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A new law signed by California Gov. Jerry Brown will allow the presence of self-driving cars on the state's streets and highways. A number of companies have such radar-equipped vehicles in the works, using advanced technology to direct the car, avoid collisions with other vehicles or pedestrians, and reach the desired programmed destination. The vehicles also utilize video cameras and lasers, all controlled by an onboard computer. The hope is that, by removing human drivers from the equation, there will be a reduction in the number of car accidents.

Whether that will be the actual result is purely speculative until the self-directed driverless vehicles have some track record and are in relatively widespread use for a significant period of time. Some other advanced technology, previously widely touted as the answer to reducing traffic accidents, such as lane-sensing devices, have failed to deliver a significant reduction in car accidents and their ensuing injuries and fatalities.

Proponents of the new vehicles contend, however, that human errors are responsible for most car accidents. They also argue that the fuel efficiency and level of carbon emissions of the vehicles will be improved and that communication between computer-directed cars will help eliminate some traffic jams.

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One of the main criticisms of the texting and driving laws being passed nationwide is that they can be hard to enforce. Not only is it difficult for law enforcement officers to detect and prove a driver's texting, but GPS methods of tracking cellphone use can't discern whether the phone user is a driver or passenger.

But a West Coast physicist may have found a solution. If proven effective, it could allow police and prosecutors to enforce texting bans and prove a driver was distracted in the event of a car accident caused by texting.

While thinking about ways to address the risk of his own daughters texting behind the wheel, the physicist wondered if the pattern of the texting would appear distracted if done by a driver. Tests showed he was right: The pattern of pushing buttons on a phone by someone who's driving is distinctly more chaotic than someone who's not distracted.

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If you break an arm or a leg in an accident, it takes little more than an X-ray to determine that injury before you're fitted for a cast and sent on your way out the hospital doors. Your bill may be high, but your injury is easily sized up and itemized.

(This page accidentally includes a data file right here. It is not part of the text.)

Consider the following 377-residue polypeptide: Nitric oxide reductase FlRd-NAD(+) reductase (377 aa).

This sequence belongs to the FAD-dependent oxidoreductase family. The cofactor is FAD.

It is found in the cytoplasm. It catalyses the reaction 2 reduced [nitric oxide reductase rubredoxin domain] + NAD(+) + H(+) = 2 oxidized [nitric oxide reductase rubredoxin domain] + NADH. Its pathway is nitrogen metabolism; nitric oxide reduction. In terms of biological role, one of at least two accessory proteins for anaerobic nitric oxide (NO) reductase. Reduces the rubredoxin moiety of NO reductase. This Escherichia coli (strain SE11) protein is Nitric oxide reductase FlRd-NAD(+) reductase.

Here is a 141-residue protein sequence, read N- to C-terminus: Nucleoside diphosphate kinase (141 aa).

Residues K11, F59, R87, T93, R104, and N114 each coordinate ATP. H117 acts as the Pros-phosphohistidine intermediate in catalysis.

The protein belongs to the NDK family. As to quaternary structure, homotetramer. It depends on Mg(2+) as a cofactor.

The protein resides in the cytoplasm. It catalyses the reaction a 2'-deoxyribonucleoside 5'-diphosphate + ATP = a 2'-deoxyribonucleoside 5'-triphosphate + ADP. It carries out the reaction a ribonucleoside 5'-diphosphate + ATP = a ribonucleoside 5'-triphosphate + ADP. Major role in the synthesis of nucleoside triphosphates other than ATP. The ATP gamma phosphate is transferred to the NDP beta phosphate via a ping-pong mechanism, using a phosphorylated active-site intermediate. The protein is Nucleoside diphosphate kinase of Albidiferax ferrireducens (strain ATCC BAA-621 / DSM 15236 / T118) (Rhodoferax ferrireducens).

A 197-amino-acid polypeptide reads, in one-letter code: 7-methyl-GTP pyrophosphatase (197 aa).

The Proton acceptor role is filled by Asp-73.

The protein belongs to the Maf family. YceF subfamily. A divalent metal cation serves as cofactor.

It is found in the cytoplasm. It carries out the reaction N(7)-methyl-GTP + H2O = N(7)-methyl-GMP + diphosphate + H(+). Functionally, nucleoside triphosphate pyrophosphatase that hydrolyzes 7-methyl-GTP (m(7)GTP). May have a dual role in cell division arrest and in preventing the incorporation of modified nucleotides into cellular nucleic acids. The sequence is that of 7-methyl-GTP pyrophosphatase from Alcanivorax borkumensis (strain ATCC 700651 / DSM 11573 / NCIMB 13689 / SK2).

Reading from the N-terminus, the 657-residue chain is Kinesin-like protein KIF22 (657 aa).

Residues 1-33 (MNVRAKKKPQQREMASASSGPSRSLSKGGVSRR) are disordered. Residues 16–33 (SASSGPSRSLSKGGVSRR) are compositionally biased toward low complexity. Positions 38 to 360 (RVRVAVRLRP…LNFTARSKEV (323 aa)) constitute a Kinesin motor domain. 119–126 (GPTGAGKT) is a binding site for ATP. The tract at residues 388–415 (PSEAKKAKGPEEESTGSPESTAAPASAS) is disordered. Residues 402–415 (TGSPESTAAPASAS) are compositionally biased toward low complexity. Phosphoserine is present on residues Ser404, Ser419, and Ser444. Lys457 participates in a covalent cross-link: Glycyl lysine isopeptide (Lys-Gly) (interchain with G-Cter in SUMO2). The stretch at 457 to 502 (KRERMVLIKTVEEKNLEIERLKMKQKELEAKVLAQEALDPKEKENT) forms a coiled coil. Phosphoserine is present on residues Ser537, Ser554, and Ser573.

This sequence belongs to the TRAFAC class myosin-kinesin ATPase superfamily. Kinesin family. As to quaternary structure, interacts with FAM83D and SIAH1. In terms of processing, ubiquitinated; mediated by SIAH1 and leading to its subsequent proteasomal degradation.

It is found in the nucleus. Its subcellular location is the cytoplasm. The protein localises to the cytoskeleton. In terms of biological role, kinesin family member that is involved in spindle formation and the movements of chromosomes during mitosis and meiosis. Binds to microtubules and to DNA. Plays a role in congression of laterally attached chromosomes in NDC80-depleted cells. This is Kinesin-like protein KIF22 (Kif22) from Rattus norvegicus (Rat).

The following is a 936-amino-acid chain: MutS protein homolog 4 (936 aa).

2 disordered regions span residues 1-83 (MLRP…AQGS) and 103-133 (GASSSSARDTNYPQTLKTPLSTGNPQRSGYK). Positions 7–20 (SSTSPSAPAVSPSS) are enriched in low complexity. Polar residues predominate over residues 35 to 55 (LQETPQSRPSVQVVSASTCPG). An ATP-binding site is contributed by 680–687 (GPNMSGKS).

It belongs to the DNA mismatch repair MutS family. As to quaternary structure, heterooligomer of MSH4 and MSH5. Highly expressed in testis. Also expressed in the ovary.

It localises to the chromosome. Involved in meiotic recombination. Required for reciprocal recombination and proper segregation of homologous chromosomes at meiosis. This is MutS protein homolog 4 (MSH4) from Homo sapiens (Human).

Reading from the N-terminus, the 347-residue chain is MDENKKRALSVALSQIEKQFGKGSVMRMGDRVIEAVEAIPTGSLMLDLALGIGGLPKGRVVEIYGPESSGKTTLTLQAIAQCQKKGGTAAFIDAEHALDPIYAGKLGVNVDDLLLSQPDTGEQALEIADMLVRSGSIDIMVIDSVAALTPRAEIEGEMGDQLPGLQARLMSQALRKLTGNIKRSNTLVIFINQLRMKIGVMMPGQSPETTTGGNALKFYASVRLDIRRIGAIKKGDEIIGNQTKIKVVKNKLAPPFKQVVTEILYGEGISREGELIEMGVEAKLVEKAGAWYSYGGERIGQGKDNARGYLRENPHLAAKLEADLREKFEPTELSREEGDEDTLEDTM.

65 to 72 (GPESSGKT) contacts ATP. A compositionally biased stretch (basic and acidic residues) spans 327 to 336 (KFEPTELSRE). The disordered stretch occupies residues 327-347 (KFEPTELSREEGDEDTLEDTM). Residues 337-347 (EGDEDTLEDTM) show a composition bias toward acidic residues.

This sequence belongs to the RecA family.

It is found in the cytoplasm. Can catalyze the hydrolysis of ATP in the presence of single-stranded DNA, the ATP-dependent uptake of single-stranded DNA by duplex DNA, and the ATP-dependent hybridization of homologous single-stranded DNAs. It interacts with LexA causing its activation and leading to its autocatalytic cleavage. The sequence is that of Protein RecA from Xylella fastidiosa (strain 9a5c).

This is almost never the case with a brain injury. It usually takes a lot of time and a battery of tests to even begin to pinpoint how your brain is affected by a collision with a windshield or a sidewalk. Our brains are so complex that almost no two injuries are alike, which can also make treatment a guessing game.

But a new tool aims to change that. Scientists are researching whether this MRI-based test can accurately diagnose a head injury and improve rehabilitation.

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In our last post we touched on the dangers that can arise from being distracted by a cellphone or other electronic device. But that hasn't stopped automakers from coming up with new reasons to take our eyes off the road.

Safety experts warn that "next-generation vehicles" allowing drivers to multitask could lead to even more car accidents. Features that were once only available in luxury models are now becoming standard features in lower-end cars. German manufacturer Daimer AG is working on technology that will allow drivers to read information on the windshield by waving a hand. Want to update your Facebook status? There's a steering wheel button for that. It's estimated that within five years, 90 percent of new cars will come equipped with Internet-connected features.

These advancements aren't thrilling officials at The National Highway Traffic Safety Administration, which recently proposed new dashboard technology guidelines asking automakers to ensure that the new systems are disabled once a vehicle is moving. But it would be surprising if they listened, given the race among car manufacturers to come up with technology to attract the "millennial generation" -- drivers ages 19 to 31, numbering almost 80 million. A recent survey found that 75 percent of these consumers want touch-screen technology in their cars and almost as many want apps in their dashboard.

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